Twitter Feed
Dark Reading - Bug Report
Bug Report
Enterprise Vulnerabilities
From DHS/US-CERT's National Vulnerability Database
CVE-2017-18112
PUBLISHED: 2020-08-05
Affected versions of Atlassian Fisheye allow remote attackers to view the HTTP password of a repository via an Information Disclosure vulnerability in the logging feature. The affected versions are before version 4.8.3.
CVE-2020-15109
PUBLISHED: 2020-08-04
In solidus before versions 2.8.6, 2.9.6, and 2.10.2, there is an bility to change order address without triggering address validations. This vulnerability allows a malicious customer to craft request data with parameters that allow changing the address of the current order without changing the shipm...
CVE-2020-16847
PUBLISHED: 2020-08-04
Extreme Analytics in Extreme Management Center before 8.5.0.169 allows unauthenticated reflected XSS via a parameter in a GET request, aka CFD-4887.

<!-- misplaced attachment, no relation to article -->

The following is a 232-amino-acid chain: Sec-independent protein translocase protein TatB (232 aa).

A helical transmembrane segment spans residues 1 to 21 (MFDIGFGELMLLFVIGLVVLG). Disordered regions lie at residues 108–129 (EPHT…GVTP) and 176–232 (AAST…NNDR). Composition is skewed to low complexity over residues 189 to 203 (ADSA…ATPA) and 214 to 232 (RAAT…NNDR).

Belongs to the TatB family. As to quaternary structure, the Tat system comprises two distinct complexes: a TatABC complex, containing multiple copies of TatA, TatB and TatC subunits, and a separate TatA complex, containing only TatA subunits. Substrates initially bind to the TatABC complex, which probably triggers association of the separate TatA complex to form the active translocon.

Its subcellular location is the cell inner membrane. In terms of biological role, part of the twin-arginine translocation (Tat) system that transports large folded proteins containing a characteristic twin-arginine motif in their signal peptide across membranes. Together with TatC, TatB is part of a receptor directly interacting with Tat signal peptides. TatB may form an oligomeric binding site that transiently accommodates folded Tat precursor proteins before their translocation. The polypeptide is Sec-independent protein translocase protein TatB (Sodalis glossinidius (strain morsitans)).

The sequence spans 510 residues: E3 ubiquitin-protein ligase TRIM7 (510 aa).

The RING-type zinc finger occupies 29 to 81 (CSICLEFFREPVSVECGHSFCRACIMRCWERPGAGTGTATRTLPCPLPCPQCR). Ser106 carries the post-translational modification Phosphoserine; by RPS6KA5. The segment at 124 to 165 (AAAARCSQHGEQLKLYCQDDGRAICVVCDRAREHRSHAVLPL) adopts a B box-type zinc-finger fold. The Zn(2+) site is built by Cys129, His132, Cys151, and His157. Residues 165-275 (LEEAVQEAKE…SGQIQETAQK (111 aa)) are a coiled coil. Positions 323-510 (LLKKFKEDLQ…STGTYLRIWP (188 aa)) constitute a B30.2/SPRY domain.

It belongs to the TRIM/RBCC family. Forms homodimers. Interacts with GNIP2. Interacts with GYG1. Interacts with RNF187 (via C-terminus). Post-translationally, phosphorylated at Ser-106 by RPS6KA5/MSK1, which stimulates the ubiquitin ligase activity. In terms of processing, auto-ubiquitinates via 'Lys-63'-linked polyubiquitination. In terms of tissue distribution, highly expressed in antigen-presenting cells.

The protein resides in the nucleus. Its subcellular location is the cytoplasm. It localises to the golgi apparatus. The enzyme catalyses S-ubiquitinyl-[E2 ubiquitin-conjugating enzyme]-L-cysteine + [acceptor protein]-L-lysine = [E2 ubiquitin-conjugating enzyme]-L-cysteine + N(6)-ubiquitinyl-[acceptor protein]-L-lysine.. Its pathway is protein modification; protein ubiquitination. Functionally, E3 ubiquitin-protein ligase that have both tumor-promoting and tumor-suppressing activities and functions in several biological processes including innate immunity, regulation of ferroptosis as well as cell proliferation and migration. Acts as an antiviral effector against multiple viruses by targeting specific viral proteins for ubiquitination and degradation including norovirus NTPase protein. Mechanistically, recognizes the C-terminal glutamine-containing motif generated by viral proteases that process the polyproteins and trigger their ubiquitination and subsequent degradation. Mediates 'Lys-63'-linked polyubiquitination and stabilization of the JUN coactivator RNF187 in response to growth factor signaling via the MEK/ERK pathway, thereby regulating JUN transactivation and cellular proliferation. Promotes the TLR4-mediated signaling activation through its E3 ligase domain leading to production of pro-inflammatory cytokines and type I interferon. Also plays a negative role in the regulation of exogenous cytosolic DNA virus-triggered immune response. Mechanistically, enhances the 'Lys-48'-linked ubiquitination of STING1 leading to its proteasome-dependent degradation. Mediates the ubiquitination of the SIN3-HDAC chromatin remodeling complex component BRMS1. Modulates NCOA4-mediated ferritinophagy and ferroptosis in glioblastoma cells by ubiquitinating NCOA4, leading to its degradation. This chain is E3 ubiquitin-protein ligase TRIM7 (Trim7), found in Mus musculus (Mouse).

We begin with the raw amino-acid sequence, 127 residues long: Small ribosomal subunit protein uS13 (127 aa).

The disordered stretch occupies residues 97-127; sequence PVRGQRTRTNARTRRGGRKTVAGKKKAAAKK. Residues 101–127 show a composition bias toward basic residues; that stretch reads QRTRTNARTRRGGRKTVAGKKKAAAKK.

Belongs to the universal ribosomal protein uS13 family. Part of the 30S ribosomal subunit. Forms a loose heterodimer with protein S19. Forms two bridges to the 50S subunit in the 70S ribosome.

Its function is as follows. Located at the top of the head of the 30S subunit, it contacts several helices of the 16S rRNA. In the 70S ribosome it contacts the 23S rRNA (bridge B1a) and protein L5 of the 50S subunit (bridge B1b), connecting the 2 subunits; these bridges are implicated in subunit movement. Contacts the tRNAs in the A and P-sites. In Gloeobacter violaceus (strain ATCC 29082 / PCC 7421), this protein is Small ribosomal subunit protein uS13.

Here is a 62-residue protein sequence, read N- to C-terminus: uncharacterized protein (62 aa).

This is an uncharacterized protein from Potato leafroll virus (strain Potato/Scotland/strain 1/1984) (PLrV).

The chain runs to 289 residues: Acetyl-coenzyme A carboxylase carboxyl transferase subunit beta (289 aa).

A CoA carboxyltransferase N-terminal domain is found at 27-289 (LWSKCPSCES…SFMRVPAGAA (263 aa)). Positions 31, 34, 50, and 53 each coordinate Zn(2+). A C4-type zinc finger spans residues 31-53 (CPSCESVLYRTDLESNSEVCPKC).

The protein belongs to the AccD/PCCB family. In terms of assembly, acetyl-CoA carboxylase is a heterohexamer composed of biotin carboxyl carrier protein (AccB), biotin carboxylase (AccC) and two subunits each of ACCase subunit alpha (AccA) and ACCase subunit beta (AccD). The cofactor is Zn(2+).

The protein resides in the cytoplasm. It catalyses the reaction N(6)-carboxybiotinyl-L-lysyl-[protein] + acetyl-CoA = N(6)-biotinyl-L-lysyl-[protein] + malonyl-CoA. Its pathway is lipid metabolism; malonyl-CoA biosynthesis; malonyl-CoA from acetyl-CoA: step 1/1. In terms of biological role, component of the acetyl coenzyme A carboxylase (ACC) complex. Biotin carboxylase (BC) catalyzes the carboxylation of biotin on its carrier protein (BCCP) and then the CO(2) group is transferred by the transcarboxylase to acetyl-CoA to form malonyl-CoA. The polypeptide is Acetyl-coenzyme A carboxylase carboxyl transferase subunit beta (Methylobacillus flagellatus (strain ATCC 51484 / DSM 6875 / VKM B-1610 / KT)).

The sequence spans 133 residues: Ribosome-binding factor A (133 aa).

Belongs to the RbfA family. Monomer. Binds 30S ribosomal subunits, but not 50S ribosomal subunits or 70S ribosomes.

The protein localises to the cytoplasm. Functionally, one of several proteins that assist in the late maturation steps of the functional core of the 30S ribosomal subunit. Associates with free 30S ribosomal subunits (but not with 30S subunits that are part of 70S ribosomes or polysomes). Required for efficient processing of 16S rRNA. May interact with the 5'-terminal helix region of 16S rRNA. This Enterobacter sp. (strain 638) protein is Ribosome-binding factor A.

CVE-2020-15135
PUBLISHED: 2020-08-04
save-server (npm package) before version 1.05 is affected by a CSRF vulnerability, as there is no CSRF mitigation (Tokens etc.). The fix introduced in version version 1.05 unintentionally breaks uploading so version v1.0.7 is the fixed version. This is patched by implementing Double submit. The CSRF...
CVE-2020-13522
PUBLISHED: 2020-08-04
An exploitable arbitrary file delete vulnerability exists in SoftPerfect RAM Disk 4.1 spvve.sys driver. A specially crafted I/O request packet (IRP) can allow an unprivileged user to delete any file on the filesystem. An attacker can send a malicious IRP to trigger this vulnerability.